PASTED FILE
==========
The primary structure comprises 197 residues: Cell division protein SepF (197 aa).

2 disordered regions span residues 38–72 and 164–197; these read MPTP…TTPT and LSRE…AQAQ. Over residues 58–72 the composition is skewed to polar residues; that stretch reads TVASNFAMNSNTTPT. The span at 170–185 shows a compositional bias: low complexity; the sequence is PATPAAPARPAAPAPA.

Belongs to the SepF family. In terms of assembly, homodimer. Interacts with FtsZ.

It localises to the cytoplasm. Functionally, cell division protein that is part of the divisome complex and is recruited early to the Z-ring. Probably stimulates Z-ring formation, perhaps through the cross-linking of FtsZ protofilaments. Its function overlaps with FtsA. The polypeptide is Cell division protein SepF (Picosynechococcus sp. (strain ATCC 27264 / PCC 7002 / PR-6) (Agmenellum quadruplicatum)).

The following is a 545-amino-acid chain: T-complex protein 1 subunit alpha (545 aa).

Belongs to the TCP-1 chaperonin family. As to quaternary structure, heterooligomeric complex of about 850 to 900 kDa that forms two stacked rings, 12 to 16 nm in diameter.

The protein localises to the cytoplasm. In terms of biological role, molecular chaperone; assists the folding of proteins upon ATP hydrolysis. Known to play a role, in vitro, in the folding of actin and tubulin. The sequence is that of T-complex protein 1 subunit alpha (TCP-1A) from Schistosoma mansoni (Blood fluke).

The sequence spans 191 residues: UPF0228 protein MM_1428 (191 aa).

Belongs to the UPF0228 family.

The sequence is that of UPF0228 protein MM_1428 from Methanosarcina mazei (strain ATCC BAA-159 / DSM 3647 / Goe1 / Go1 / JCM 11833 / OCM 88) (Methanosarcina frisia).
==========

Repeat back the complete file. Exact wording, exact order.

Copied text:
The primary structure comprises 197 residues: Cell division protein SepF (197 aa).

2 disordered regions span residues 38–72 and 164–197; these read MPTP…TTPT and LSRE…AQAQ. Over residues 58–72 the composition is skewed to polar residues; that stretch reads TVASNFAMNSNTTPT. The span at 170–185 shows a compositional bias: low complexity; the sequence is PATPAAPARPAAPAPA.

Belongs to the SepF family. In terms of assembly, homodimer. Interacts with FtsZ.

It localises to the cytoplasm. Functionally, cell division protein that is part of the divisome complex and is recruited early to the Z-ring. Probably stimulates Z-ring formation, perhaps through the cross-linking of FtsZ protofilaments. Its function overlaps with FtsA. The polypeptide is Cell division protein SepF (Picosynechococcus sp. (strain ATCC 27264 / PCC 7002 / PR-6) (Agmenellum quadruplicatum)).

The following is a 545-amino-acid chain: T-complex protein 1 subunit alpha (545 aa).

Belongs to the TCP-1 chaperonin family. As to quaternary structure, heterooligomeric complex of about 850 to 900 kDa that forms two stacked rings, 12 to 16 nm in diameter.

The protein localises to the cytoplasm. In terms of biological role, molecular chaperone; assists the folding of proteins upon ATP hydrolysis. Known to play a role, in vitro, in the folding of actin and tubulin. The sequence is that of T-complex protein 1 subunit alpha (TCP-1A) from Schistosoma mansoni (Blood fluke).

The sequence spans 191 residues: UPF0228 protein MM_1428 (191 aa).

Belongs to the UPF0228 family.

The sequence is that of UPF0228 protein MM_1428 from Methanosarcina mazei (strain ATCC BAA-159 / DSM 3647 / Goe1 / Go1 / JCM 11833 / OCM 88) (Methanosarcina frisia).